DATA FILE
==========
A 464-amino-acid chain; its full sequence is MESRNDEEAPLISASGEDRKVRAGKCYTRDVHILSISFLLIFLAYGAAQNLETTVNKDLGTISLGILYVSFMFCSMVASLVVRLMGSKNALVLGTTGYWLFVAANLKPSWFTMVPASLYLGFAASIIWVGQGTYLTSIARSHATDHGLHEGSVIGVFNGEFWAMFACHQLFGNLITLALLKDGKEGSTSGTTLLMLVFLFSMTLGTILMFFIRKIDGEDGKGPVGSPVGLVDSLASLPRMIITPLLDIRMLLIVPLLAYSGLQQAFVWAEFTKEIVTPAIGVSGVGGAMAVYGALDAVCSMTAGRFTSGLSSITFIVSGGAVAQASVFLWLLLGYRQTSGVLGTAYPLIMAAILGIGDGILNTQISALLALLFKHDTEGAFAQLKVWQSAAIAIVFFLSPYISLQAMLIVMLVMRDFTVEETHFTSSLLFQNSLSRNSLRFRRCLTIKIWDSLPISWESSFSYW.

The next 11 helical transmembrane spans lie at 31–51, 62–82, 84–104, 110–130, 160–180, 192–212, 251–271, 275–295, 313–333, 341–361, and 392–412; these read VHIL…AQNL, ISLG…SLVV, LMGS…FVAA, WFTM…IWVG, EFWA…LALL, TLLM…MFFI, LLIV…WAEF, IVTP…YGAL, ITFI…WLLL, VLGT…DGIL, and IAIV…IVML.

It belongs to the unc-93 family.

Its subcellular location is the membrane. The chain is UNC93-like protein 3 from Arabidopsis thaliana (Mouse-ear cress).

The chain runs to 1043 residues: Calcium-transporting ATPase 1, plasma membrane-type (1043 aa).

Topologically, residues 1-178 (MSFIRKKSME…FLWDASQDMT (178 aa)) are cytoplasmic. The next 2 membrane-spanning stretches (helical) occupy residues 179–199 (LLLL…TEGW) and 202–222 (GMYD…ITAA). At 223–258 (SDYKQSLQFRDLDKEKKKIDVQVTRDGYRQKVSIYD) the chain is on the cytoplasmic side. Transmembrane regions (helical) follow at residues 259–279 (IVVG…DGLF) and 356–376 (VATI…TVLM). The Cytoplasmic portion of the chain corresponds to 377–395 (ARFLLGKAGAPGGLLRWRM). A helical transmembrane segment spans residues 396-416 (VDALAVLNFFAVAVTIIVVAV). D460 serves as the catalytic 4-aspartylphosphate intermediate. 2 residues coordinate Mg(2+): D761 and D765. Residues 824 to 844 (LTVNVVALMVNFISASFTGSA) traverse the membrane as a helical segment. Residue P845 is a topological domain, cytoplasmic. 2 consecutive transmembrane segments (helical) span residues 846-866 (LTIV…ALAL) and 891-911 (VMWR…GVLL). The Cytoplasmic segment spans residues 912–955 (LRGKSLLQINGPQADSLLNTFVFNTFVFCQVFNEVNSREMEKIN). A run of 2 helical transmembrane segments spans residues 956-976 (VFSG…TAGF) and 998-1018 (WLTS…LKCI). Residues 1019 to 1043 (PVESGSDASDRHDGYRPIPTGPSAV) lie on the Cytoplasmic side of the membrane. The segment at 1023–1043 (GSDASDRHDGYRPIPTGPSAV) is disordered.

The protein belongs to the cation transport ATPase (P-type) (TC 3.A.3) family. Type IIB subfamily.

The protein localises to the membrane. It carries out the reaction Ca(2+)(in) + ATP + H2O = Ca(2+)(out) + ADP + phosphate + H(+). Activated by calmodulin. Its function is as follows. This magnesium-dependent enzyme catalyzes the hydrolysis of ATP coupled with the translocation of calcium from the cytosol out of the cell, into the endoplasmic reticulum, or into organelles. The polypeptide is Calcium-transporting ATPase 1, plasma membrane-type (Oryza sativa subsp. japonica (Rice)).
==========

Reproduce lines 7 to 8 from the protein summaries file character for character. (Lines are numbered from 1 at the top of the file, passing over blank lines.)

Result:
The protein belongs to the cation transport ATPase (P-type) (TC 3.A.3) family. Type IIB subfamily.

The protein localises to the membrane. It carries out the reaction Ca(2+)(in) + ATP + H2O = Ca(2+)(out) + ADP + phosphate + H(+). Activated by calmodulin. Its function is as follows. This magnesium-dependent enzyme catalyzes the hydrolysis of ATP coupled with the translocation of calcium from the cytosol out of the cell, into the endoplasmic reticulum, or into organelles. The polypeptide is Calcium-transporting ATPase 1, plasma membrane-type (Oryza sativa subsp. japonica (Rice)).